From New York to New Mex­ico, states and phar­ma­ceu­ti­cal com­pa­nies are fos­ter­ing part­ner­ships be­tween hos­pi­tals and law en­force­ment to in­crease the avail­abil­ity of nalox­one.

Schools in New York City are re­ceiv­ing the Nar­can nasal spray for free, The New York Times re­ported.

In De­cem­ber Wal­greens an­nounced that nalox­one can be pur­chased with­out a pre­scrip­tion in its stores in 33 states and the District of Columbia.

The plan also men­tions ex­pand­ing ac­cess to treat­ment with buprenor­phine by al­low­ing nurse prac­ti­tion­ers and physi­cian as­sis­tants to pre­scribe it.

This out­line is sim­i­lar to a rec­om­men­da­tion made by the Amer­i­can Col­lege of Physi­cians (ACP) last week.

“Sub­stance use dis­or­ders are treat­able chronic med­i­cal con­di­tions, like di­a­betes and hy­per­ten­sion, that should be ad­dressed through ex­pan­sion of ev­i­dence-based pub­lic and in­di­vid­ual health ini­tia­tives to pre­vent, treat and pro­mote re­cov­ery,” ACP Pres­i­dent Nitin Damle said.

The or­ga­ni­za­tion’s guide­lines in­clude work­ing to stan­dard­ize pre­scrip­tion prac­tices to reign in the over-pre­scrip­tion of opi­oids as pain med­i­ca­tion — an on­go­ing ef­fort of ed­u­ca­tion for physi­cians since the early 2000s, when stud­ies and schol­arly ar­ti­cles started to ques­tion the ef­fec­tive­ness of pre­scrip­tion pain man­age­ment and high­light­ing wor­ry­ing trends of abuse.

The ACP guide­lines stress that treat­ment for ad­dic­tion should be pri­or­i­tized over crim­i­nal­iza­tion and in­car­cer­a­tion. The as­so­ci­a­tion rec­om­mends pair­ing coun­sel­ing with med­i­ca­tion-as­sisted ad­dic­tion treat­ment.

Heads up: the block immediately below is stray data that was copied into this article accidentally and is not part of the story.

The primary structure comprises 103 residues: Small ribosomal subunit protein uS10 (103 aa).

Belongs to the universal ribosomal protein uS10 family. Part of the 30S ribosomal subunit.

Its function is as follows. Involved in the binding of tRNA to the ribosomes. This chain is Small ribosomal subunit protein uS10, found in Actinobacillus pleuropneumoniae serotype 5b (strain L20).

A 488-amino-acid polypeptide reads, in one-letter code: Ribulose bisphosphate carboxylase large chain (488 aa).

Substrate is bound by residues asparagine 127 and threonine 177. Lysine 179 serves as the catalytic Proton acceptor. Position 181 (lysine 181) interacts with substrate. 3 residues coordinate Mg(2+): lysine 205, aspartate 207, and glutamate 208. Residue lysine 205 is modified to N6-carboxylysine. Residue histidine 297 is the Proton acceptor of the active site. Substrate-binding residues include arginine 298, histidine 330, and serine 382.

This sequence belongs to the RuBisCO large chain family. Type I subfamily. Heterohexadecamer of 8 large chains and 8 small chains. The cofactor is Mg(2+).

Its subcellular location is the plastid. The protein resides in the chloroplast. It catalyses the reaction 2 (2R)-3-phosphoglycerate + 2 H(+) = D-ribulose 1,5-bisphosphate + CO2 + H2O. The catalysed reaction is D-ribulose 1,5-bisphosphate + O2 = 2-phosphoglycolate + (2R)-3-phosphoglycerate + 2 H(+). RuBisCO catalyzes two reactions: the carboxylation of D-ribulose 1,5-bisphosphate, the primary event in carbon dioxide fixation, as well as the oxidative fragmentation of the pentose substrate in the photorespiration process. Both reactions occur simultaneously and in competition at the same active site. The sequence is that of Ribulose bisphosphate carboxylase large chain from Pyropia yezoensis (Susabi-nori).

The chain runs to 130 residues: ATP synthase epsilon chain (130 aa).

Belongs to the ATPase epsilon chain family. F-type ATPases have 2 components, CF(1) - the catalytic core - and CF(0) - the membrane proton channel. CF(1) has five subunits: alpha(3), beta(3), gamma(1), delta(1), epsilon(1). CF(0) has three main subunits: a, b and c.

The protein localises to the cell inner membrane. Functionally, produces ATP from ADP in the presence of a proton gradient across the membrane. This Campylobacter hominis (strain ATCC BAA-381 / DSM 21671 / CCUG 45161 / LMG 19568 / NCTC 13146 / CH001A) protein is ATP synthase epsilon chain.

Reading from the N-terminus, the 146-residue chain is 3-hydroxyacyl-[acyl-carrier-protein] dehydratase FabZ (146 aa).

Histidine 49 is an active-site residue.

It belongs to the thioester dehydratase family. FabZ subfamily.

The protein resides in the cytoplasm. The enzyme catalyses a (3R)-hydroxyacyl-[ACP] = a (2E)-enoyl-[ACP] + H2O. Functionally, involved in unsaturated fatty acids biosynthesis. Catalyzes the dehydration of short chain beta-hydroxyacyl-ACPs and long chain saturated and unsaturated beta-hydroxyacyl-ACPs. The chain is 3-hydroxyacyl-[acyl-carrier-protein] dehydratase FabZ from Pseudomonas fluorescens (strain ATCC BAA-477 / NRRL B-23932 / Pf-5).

This is what has kept Chris Barth sta­ble for the past 10 years. He is pre­scribed buprenor­phine, a nar­cotic ap­proved by the FDA in 2003 for ad­dic­tion treat­ment. It’s taken daily, ei­ther in the form of a pill or a dis­solv­able tablet.

A few months ago, Mr. Barth switched to a buprenor­phine im­plant. Placed un­der the skin, usu­ally in the arm, it pro­vides a con­stant re­lease of the drug for up to six months.

“My life is so much bet­ter, it’s ex­ceeded my ex­pec­ta­tions,” he said, adding that he lived with con­stant anx­i­ety about ei­ther los­ing or for­get­ting his pills. He also re­ports an im­prove­ment in his mood, say­ing the pre­vi­ous med­i­ca­tion had a “yo-yo” ef­fect on him.

“I’d like to even­tu­ally wean off the buprenor­phine. I’ve read the odds are against me for get­ting off opi­ates, but I’ve lost all that ad­dic­tive per­son­al­ity that I’ve had, and it’s given me a head start.”

Dr. An­ton Mi­nas­sian, a psy­chi­a­trist in Bethesda, Mary­land, who is treat­ing Mr. Barth, is en­thu­si­as­tic about the im­plant but is more crit­i­cal of the coun­sel­ing aspect of treat­ment.

“De­spite the fact that the Amer­i­can Med­i­cal As­so­ci­a­tion and other authorities on the sub­ject keep em­pha­siz­ing coun­sel­ing and re­ha­bil­i­ta­tion, the epi­demic keeps grow­ing, and very lit­tle [progress] has been made,” Dr. Mi­nas­sian said. “Med­i­cal treat­ment with buprenor­phine was quite a big de­vel­op­ment of treat­ment of opi­oid de­pen­dence, and prob­a­bly has saved many lives.”